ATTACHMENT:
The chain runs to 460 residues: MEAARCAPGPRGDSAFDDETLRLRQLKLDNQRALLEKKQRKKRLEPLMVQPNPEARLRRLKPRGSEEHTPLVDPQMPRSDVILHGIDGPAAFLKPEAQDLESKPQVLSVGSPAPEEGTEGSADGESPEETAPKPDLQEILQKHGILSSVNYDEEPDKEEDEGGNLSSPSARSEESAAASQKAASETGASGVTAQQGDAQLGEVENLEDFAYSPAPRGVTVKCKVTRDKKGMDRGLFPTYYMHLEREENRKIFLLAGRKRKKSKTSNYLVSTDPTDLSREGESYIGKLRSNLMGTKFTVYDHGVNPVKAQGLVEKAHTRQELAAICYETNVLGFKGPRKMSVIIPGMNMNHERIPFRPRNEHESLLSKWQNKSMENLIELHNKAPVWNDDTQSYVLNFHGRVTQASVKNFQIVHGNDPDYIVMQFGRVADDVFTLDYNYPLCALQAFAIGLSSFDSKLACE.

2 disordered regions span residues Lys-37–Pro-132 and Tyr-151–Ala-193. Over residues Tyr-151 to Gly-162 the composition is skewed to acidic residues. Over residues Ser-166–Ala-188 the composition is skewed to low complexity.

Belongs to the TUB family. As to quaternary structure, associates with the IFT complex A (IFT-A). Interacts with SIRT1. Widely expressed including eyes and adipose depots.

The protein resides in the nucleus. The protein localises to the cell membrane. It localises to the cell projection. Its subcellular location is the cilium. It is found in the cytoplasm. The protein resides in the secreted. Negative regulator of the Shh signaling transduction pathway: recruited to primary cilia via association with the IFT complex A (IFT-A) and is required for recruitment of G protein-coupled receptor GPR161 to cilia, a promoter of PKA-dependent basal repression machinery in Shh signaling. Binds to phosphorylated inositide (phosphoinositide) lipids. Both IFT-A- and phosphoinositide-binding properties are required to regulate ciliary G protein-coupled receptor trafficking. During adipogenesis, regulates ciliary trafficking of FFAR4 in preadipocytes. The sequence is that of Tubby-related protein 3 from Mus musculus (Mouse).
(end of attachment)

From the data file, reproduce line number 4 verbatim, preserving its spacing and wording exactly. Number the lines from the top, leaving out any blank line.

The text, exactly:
The protein resides in the nucleus. The protein localises to the cell membrane. It localises to the cell projection. Its subcellular location is the cilium. It is found in the cytoplasm. The protein resides in the secreted. Negative regulator of the Shh signaling transduction pathway: recruited to primary cilia via association with the IFT complex A (IFT-A) and is required for recruitment of G protein-coupled receptor GPR161 to cilia, a promoter of PKA-dependent basal repression machinery in Shh signaling. Binds to phosphorylated inositide (phosphoinositide) lipids. Both IFT-A- and phosphoinositide-binding properties are required to regulate ciliary G protein-coupled receptor trafficking. During adipogenesis, regulates ciliary trafficking of FFAR4 in preadipocytes. The sequence is that of Tubby-related protein 3 from Mus musculus (Mouse).